Saunders is now eligible for the $15,000 cash prize awarded to the overall winner by Swisher. Massey Ferguson North America will provide each state winner with a gift package and the overall winner with the use of a Massey Ferguson tractor for a year or 250 hours (whichever comes first). A jacket from the Sunbelt Ag Expo will be given to the overall winner. Syngenta will provide an additional $500 donation to the charity of choice for the overall winner who will also receive a Hays LTI Smoker/Grill. In addition, the overall winner will receive a Henry Repeating Arms American Farmer Tribute Edition rifle from Reinke Irrigation.
Swisher and the Sunbelt Ag Expo are sponsoring the Southeastern Farmer of the Year awards for the 32nd consecutive year. Swisher has contributed some $1,244,000 in cash awards and other honors to southeastern farmers since the award was initiated in 1990.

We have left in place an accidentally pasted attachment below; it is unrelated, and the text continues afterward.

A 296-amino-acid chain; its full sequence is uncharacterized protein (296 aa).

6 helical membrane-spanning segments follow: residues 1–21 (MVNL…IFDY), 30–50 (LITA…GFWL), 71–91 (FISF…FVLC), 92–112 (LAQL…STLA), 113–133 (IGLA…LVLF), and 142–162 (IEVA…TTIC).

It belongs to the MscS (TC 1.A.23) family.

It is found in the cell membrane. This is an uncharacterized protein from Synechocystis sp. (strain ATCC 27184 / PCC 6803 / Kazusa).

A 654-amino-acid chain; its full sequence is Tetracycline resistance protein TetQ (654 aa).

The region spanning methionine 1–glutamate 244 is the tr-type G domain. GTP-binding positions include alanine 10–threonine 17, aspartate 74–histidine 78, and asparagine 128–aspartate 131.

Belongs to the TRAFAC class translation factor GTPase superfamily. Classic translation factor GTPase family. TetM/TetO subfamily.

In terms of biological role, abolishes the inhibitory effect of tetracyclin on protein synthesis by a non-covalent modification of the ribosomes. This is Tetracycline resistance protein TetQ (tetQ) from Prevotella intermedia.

Previous state winners from Virginia include: Nelson Gardner of Bridgewater, 1990; Russell Inskeep of Culpepper, 1991; Harry Bennett of Covington, 1992; Hilton Hudson of Alton, 1993; Buck McCann of Carson, 1994; George M. Ashman, Jr. of Amelia, 1995; Bill Blalock of Baskerville, 1996; G. H. Peery III of Ceres, 1997; James Bennett of Red House, 1998; Ernest Copenhaver of Meadowview, 1999; John Davis of Port Royal, 2000; James Huffard III of Crockett, 2001; J. Hudson Reese of Scottsburg, 2002; Charles Parkerson of Suffolk, 2003; Lance Everett of Stony Creek, 2004; Monk Sanford of Orange, 2005; Paul House of Nokesville, 2006; Steve Berryman of Surry, 2007; Tim Sutphin of Dublin, 2008; Billy Bain of Dinwiddie, 2009; Wallick Harding of Jetersville, 2010; Donald Horsley of Virginia Beach, 2011; Maxwell Watkins of Sutherland, 2012; Lin Jones of New Canton, 2013; Robert T. “Tom” Nixon II of Rapidan, 2014; Donald Turner of North Dinwiddie, 2015; Tyler Wegmeyer of Hamilton, 2016; and Robert Mills, Jr., of Callands, 2017; Paul Rogers, Jr. of Wakefield, 2018, and Michael H. McDowell of Vernon Hill, 2019; Charles Edwin Isbell, Jr. of Rockville, 2020.